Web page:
Clydesdales
The Gentle Giants of the Farm

Here on the farm our beautiful team's names are Tom and Gerry.

They are a mother and son team who love to give wagon rides, hay rides, and bobsled rides, complete with their large leather of sleigh bells. We hope you will come and join our fun.

The river Clyde runs through Lanarkshire in the lowlands of Scotland. The lowlands are actually quite hilly, and the weather can be snowy and cold in the winter. In the upper river valley, the Scots improved their native horses with imports of Flemish horses, as did the English in the south.

The Flanders horse was long regarded as a superior mount for knights, being larger than most of the native horses in Britain and Scotland. Flanders lay just across the Strait of Dover from Southeastern England, and as early as the 12th century, the import of the Flemish Black horse was encouraged to increase size and substance.

Writers frequently described these horses as dark in color with white on the face, feet, and often up the legs. They were tall, muscular, and heavily fringed with long hair on the cannons and fetlocks. Clydesdales have attractive heads and well built bodies with short backs. The shoulder needs to slope enough to prevent a short stride, yet not too much, which would make fitting a collar difficult. Like wise, the withers need to be high enough to seat the collar.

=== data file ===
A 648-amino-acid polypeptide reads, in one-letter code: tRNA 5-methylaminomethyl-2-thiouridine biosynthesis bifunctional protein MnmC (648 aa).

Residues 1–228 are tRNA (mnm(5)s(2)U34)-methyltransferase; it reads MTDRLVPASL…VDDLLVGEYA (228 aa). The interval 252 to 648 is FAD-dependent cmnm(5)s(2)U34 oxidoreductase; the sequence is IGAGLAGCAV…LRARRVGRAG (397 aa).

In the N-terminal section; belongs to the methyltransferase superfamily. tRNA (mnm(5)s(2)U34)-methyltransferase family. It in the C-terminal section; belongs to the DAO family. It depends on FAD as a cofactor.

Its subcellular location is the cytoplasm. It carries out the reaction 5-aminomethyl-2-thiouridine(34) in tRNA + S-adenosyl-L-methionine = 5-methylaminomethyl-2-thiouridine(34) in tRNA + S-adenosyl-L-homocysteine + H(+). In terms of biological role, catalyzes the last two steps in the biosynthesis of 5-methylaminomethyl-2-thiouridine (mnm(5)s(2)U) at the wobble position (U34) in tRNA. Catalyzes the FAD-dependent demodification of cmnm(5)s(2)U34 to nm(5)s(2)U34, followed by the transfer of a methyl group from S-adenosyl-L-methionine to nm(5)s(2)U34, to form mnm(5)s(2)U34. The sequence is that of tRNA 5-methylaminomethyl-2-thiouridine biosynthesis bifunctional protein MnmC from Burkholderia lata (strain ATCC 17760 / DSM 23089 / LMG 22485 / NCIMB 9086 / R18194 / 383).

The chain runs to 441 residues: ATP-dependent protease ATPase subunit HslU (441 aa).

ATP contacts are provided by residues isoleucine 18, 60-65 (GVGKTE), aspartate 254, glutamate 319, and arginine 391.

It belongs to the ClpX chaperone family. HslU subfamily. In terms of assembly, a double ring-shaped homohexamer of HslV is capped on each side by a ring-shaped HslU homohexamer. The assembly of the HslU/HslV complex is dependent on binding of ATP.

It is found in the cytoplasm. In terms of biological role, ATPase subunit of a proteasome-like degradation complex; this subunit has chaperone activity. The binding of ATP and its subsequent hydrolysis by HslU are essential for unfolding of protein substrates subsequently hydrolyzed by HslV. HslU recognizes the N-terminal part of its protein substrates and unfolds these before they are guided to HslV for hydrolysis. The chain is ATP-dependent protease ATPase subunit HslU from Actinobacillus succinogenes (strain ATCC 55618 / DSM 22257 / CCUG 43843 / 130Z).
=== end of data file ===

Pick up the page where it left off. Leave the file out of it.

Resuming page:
The hocks tend to turn inward as in most good draft horses, so that pulling power will be maximized. Horses with wider set legs will spread them when pulling a heavy load. Clydesdales tend to be longer in the leg than Belgians or Percherons. They also have good, round, open feet. British judges like to see silky hair on the legs and a nice high step. The foot is lifted so high that a judge standing behind the horse should be able to see the inside of the shoe. Good feet and legs have been stressed in the breed to meet the demands of road work.

The Clyde has less feather than the Shire, found mainly on the back of the leg and around the foot. Breeders now encourage the feathering that farmers use to find hard to keep clean. The Clyde's reputation among draft horse breeders is for good hocks, pasterns, and action. The average height is 17.2 hands in Stallions and 16.2 for mares. The breed is hardy and long lived. The Clydesdale remains the premier hitch horse in America.

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